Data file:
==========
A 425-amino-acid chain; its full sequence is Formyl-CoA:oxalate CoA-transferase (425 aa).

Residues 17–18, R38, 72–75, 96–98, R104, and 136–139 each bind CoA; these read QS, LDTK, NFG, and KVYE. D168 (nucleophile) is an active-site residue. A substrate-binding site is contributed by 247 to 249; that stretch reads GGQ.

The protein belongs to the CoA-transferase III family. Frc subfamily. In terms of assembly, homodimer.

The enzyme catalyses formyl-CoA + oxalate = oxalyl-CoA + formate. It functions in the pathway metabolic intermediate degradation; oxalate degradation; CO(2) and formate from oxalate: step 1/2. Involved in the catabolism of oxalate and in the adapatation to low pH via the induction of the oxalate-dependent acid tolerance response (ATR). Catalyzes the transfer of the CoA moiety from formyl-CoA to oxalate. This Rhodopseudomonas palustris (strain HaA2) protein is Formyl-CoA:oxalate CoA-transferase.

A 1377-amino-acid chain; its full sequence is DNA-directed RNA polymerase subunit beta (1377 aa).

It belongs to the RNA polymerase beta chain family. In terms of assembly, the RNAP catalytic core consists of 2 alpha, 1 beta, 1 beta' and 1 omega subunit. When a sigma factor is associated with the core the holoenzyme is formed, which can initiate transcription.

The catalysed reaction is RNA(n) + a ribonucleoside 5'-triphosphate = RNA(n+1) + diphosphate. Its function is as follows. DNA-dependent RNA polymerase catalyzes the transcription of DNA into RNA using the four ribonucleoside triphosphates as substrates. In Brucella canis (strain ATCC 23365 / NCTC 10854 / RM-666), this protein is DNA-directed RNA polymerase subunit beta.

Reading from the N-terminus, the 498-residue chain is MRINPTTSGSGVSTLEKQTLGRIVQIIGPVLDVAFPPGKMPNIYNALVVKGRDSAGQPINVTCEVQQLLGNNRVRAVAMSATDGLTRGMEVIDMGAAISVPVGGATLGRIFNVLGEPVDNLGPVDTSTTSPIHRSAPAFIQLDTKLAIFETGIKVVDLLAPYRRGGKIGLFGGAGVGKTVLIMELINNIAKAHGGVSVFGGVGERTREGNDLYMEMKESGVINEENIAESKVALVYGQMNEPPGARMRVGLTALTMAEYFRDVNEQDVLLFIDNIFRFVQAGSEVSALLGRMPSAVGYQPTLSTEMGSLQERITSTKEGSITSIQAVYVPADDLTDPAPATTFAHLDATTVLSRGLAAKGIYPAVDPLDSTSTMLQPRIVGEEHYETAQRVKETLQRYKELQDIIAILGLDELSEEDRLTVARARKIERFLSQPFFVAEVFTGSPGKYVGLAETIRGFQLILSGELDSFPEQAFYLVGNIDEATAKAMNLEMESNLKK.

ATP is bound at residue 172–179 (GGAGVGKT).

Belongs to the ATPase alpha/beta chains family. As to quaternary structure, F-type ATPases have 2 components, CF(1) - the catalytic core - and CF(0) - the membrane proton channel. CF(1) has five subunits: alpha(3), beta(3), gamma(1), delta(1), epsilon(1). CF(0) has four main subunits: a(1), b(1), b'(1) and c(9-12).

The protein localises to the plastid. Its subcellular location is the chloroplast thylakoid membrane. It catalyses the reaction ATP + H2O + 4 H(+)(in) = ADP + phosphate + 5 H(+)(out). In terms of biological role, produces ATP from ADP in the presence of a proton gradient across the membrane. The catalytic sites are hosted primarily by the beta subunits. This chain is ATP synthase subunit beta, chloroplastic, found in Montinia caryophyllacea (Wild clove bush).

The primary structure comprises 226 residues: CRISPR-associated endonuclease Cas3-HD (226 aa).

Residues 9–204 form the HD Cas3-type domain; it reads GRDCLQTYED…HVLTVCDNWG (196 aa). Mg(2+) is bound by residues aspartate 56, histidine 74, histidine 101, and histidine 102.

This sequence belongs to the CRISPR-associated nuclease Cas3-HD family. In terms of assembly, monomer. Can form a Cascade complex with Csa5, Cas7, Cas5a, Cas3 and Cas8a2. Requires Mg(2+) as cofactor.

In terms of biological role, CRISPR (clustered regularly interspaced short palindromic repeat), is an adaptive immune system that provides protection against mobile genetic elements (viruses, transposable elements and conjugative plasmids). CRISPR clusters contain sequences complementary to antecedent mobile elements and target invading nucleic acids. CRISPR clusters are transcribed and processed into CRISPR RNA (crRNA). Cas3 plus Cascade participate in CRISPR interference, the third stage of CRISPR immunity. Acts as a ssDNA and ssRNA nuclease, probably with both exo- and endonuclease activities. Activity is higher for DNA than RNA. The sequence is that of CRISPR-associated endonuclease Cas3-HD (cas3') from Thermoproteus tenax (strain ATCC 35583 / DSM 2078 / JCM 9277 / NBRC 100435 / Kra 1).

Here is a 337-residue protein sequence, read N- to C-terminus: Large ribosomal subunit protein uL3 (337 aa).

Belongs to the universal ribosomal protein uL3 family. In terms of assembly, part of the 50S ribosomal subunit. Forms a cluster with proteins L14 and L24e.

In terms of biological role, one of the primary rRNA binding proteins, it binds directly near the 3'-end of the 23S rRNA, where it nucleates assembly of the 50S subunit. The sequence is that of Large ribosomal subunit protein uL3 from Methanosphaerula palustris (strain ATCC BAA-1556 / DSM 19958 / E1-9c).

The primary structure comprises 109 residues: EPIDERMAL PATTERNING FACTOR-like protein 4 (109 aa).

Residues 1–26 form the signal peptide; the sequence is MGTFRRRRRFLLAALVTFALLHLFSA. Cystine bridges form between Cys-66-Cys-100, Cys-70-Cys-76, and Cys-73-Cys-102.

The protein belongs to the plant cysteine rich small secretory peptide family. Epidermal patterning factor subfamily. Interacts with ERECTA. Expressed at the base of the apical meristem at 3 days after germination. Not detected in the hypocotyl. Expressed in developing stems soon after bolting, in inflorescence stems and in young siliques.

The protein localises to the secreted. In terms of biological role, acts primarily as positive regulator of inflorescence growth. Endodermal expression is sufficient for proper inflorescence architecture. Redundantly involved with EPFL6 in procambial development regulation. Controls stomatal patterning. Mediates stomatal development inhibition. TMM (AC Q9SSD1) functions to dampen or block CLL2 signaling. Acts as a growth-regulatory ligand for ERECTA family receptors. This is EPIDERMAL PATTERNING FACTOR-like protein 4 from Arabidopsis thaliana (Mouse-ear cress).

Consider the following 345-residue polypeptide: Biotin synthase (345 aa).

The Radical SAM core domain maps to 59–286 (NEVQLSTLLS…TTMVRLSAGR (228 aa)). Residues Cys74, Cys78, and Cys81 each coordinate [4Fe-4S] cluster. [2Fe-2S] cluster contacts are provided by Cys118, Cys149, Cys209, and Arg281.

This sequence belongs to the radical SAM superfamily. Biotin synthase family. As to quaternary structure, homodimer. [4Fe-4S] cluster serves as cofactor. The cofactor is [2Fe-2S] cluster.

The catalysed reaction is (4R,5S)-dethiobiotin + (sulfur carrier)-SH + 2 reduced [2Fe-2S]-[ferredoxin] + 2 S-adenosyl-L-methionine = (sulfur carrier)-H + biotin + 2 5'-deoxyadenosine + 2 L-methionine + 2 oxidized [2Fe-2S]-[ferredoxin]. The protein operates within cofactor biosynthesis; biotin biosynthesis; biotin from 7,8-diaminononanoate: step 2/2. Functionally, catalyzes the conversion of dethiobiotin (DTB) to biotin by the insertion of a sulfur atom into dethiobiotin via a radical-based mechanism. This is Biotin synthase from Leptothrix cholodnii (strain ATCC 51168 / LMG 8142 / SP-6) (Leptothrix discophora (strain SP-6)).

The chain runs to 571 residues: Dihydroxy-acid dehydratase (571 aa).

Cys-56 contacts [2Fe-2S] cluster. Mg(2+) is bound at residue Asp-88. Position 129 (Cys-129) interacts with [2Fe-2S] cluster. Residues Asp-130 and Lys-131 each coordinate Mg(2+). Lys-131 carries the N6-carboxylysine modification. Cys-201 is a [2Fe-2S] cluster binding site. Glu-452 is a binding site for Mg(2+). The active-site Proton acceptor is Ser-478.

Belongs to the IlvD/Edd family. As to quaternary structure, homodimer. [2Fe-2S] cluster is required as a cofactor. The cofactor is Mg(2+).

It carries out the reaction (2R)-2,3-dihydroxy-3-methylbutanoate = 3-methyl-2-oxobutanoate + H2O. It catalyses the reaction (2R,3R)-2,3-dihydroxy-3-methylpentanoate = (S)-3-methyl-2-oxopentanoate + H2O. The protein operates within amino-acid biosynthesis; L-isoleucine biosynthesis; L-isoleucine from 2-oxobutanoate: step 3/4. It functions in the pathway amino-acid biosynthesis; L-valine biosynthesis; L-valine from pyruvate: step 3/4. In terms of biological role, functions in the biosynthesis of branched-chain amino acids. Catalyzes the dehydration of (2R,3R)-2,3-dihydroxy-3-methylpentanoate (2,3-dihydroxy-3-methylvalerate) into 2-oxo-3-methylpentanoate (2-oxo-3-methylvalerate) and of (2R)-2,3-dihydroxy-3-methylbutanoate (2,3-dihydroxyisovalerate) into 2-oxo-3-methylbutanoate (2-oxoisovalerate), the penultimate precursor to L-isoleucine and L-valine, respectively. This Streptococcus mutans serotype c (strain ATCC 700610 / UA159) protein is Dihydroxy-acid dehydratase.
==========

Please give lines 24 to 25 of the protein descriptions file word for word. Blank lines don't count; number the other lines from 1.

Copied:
The Radical SAM core domain maps to 59–286 (NEVQLSTLLS…TTMVRLSAGR (228 aa)). Residues Cys74, Cys78, and Cys81 each coordinate [4Fe-4S] cluster. [2Fe-2S] cluster contacts are provided by Cys118, Cys149, Cys209, and Arg281.

This sequence belongs to the radical SAM superfamily. Biotin synthase family. As to quaternary structure, homodimer. [4Fe-4S] cluster serves as cofactor. The cofactor is [2Fe-2S] cluster.